Universities and colleges are getting non-traditional students into higher education as well as improving the health of the nation with an annual Pounds 73 million investment in sport, according to two reports out this week.
An audit of university sports by Sport England found that universities and colleges in England have between them 2,577 different sport facilities, including 41 swimming pools, as well as 139 sports halls and 541 hard tennis courts. Overall, university sports facilities receive more than 26 million visits a year and are available for non-students about 70 per cent of the time.
The audit says: "Sport can provide an impetus to get more people into higher education, and the increasing number and diversity of the student base can make a significant contribution towards sports' objective of moving towards 70 per cent of the population being physically active by 2020 (from the current level of 30 per cent)."
It found that just over half of the £73 million spent on sport is raised from running the facilities, with a slightly smaller proportion from grants from the student union or the university. Just £1 million, or 2 per cent of the total, comes from external sources or grants.
The second report, Participating and Performing from Universities UK, says universities and colleges offer sport to students, staff and the community as well as providing the research and facilities necessary for elite athletes.
It argues that the introduction of sports scholarships in the 1990s, and the decision by the government to place regional hubs of the Institute of Sport on university campuses, has revolutionised the role universities play in producing our best athletes. "In 1996, Sir Roger Bannister predicted that by 2010 a third of the UK's world-class athletes would come from higher education institutions. This has already happened," it says.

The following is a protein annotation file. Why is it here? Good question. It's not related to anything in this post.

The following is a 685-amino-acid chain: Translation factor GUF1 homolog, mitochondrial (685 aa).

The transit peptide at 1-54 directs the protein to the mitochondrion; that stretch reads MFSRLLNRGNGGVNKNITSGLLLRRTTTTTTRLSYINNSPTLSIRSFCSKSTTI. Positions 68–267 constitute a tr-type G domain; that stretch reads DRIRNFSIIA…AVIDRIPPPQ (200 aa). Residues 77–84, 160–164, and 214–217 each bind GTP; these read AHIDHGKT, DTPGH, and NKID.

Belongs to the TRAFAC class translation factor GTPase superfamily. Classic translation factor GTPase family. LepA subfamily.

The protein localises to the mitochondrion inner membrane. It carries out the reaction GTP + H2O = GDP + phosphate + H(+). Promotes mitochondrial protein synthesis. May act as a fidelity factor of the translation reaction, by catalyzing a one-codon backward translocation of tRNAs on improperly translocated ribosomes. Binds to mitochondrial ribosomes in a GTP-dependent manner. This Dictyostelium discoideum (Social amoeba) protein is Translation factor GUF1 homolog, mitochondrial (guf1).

Ivor Crewe, president of UUK, said: "As we are now in the European Year of Education through Sport, it is timely to have these useful snapshots of the way sport and higher education are engaging successfully across the UK. UUK hopes this encourages further partnerships at national, regional and local level for the benefit of higher education, sport and the country as a whole."
At Hertfordshire University, students who qualify as coaches run out-of-school soccer sessions in 15 primary schools.
One headteacher said: "The university's sports development officer comes into assemblies and gives talks on the importance of teamwork, so it's really about developing children as people through sport."
The best players from the schools come for special training sessions at the new sports village in Hatfield. They are then linked with a professional club and its youth academy.
Fifteen students from London South Bank University, including five top performers, have delivered 450 hours of coaching to 300 children in nine schools, a further education college, a club and three local community groups through the sports ambassadors scheme.
Headteachers involved in the scheme all commented that sports had improved discipline among students.